REVIEW: Angel Olsen - Burn Your Fire For No Witness

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Angel Olsen - Burn Your Fire For No Witness
Label - Jagjaguwar
Release Date - February 18, 2014

Burn Your Fire For No Witness opens with the understated, power chords of “Unfucktheworld.” The song unfolds in a hushed and steady gallop. Angel Olsen begins with a thinly veiled lyric about the transformative power of a previous lover. However, the song grows more interesting if the lover to which she refers is music itself. Olsen’s decision to relinquish herself to its higher power began an affair more permanent than any blood oath or vow of marriage.

    I quit my dreaming the moment that I found you
    I started dancing just to be around you
    Here’s to thinking that it all meant so much more
    I kept my mouth shut and opened up the door

Have you ever been driving in the car when your mind drifts and the weight of the day’s pressures comes crashing down while reflections of street signs deflect blindly off the edge of the windshield? As the stress mounts, we’re left muttering mantras of self-reassurance to ourselves like some kind of incoherent, babbling nutter. In “Unfucktheworld” Olsen alerts the listener that she is aware of the weight of her decision to commit wholly to her songs. The pressure that comes with the knowledge that her subsequent success or failure will rest on her ability to create is underscored in the repeated, closing line, “I am the only one now.”

Olsen’s jarring shifts in pitch and emotion in her vocals served as the signature of her early work. It’s these swings that lead dissenting commenters on NPR Music’s facebook page to clamor over her inability to sing. Listeners with a more open mind recognize those volatile moments as what makes Olsen’s voice so singular and wrought with genuine emotion. The banshee hasn’t disappeared entirely, but it’s tapered here. On “Hi-Five” she hits that register for a moment in the one-woman call-and-response of “Sometimes / Believes / Not always / Believes / Sometimes / Believes” before settling into a bluesy line on keys and a relatively straightforward R&B arrangement. Olsen delivers a broken, road-weary sincerity reminiscent of Mick Jagger on “Dead Flowers” without the feigned southern twang.

The sequencing on this LP is immaculate. Olsen achieves a balance lacking in previous albums. Every moment of dense seriousness is coupled with a moment of levity no less satisfying. She recognizes her audience’s need for release after the heft of a song like “White Fire,” following up with the jangly guitars and barroom piano lines of “High & Wild.” On Strange Cacti or Half Way Home Olsen would have continued to challenge relentlessly.  After catching some of these songs live over the last year, she too appears to revel in the lighter moments, enjoying the goofing off and straightforward rock provided by her backing band.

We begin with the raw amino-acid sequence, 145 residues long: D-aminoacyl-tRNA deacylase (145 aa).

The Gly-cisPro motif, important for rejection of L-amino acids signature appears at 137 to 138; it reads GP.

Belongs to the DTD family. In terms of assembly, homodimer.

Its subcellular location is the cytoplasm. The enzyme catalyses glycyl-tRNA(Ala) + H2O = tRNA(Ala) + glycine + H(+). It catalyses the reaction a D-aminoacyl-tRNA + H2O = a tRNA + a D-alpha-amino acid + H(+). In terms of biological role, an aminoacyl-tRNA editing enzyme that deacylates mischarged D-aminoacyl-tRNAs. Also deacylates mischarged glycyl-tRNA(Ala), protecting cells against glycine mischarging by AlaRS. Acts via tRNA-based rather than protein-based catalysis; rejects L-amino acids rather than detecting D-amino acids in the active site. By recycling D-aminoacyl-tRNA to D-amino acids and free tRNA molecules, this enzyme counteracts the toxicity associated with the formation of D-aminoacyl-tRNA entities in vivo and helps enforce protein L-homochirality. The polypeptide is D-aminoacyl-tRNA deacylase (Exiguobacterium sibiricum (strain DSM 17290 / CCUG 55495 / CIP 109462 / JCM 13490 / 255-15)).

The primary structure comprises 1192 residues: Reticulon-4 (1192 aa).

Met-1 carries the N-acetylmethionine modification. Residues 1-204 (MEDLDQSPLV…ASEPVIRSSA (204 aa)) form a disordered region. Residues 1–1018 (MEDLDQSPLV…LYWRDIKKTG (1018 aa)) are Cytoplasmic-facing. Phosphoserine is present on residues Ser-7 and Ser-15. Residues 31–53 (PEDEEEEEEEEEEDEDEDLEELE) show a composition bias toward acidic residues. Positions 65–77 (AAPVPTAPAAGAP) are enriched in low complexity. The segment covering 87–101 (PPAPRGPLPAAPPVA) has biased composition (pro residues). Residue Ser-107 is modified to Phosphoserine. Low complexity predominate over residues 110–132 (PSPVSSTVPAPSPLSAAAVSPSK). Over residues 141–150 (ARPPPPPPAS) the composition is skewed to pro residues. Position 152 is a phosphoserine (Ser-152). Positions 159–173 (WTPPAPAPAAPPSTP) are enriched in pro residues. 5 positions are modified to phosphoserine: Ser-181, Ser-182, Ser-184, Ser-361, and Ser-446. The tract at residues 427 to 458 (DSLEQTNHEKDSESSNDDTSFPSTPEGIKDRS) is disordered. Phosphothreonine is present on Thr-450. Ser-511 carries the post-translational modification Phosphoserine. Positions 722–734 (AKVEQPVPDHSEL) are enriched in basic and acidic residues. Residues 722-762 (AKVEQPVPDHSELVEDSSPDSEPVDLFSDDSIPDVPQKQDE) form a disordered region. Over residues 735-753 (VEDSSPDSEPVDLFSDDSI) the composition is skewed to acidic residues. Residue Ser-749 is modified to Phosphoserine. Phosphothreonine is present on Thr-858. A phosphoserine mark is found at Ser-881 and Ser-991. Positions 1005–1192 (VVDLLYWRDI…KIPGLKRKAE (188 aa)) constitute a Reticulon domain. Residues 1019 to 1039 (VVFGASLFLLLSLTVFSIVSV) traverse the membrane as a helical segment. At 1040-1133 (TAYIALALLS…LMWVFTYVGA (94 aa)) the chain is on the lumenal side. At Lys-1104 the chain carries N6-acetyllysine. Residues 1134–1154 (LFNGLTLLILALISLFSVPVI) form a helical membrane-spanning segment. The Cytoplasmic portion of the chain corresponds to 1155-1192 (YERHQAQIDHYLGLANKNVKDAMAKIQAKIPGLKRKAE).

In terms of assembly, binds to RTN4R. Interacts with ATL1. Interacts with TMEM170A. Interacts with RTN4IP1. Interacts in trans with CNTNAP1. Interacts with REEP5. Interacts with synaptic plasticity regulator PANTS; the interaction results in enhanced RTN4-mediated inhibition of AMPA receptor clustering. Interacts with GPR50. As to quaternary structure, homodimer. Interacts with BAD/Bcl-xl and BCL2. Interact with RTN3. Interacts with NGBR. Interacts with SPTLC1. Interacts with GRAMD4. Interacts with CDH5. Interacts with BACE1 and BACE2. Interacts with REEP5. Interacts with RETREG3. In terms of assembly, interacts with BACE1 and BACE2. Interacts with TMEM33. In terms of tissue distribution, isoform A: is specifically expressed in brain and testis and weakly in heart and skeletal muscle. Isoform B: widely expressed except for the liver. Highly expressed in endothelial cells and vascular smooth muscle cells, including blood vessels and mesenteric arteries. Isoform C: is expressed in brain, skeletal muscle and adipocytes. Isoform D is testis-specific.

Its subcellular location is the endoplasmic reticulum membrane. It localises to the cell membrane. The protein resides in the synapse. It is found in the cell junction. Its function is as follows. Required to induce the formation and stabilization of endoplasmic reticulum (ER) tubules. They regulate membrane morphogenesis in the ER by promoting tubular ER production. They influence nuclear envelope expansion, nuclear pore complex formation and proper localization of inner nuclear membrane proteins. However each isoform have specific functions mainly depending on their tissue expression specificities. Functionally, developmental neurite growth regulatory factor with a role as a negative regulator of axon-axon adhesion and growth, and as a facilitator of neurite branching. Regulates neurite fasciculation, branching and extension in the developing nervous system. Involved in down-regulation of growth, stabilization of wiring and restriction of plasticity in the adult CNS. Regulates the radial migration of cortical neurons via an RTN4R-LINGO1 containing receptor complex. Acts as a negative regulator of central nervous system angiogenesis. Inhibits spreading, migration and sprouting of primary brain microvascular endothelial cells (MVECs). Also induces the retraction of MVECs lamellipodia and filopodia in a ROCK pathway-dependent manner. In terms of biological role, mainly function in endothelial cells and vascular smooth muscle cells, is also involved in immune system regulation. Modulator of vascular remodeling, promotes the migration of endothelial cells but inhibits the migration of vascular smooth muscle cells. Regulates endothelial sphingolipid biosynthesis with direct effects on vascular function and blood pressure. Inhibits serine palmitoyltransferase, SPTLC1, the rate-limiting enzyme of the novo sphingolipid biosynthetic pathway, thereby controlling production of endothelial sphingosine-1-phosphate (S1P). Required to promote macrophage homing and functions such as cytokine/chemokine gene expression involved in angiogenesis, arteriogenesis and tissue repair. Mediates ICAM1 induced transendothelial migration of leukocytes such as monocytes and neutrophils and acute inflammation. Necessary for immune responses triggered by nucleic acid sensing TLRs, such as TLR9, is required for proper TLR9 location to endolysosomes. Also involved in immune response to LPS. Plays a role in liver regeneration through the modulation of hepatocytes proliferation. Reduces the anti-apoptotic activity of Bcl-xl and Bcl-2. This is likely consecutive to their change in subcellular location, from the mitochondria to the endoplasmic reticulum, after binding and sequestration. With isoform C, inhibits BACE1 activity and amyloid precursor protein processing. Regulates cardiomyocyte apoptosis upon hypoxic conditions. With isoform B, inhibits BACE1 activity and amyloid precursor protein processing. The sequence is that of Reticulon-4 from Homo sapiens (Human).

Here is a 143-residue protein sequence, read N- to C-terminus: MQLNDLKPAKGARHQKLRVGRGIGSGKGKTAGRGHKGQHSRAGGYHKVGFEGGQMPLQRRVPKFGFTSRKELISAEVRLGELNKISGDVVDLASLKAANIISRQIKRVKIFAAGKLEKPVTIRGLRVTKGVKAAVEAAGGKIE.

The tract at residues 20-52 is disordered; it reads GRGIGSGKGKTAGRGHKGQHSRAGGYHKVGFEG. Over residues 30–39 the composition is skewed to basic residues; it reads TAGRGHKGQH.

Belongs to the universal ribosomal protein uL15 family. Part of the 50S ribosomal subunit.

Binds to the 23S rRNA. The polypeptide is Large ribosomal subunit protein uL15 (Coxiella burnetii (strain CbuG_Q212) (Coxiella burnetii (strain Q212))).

The early groupthink around Olsen’s work on Burn Your Fire For No Witness appears hell-bent on comparing her to Leonard Cohen. I’ll be the first to admit I’m more idle appreciator than well-versed historian of Cohen’s discography, but the comparison proves warranted. There is more than a trace of Songs of Love and Hate here, but Pitchfork’s Mike Powell was correct to point more particularly to tracks like “Avalanche” and “The Stranger Song” in his write-up of “White Fire.” If there’s any Cohen on Burn Your Fire For No Witness, it’s pre-1975 era, the stripped-down, acoustic version.

One characteristic Cohen and Olsen share is their disdain for the verse / chorus / verse / chorus structure of traditional rock and pop. In fact, Burn Your Fire For No Witness is nearly devoid of a chorus altogether.  Yet, both singers are able to bring the listener in with the rhythm of their words. Olsen structures the verses to prevent the songs from devolving into free verse or poetry. The repetition of individual lines on tracks like “Forgiven/Forgotten” allows her to create emphasis and the illusion of a chorus without working within the confines of traditional pop structure.

“Stars” kicks off the album’s b-side. It’s an epic track in every sense of the word. As much as I realize every ski bum on a bender has bastardized that word into oblivion, it nevertheless proves perfectly justified. Here, Olsen envisions herself as a goddess with the power to obliterate and create civilization with the strength of her voice. No small potatoes, nor is it intended to be. Burn Your Fire For No Witness is Olsen’s most overtly ambitious album to date, at every level. The switch to Jagjaguwar and the requisite PR push that such a move demanded left no room for excuses. She reached for the “Stars.” She called her shot, delivered the home run and now we get to watch as she trots triumphantly around the bases.


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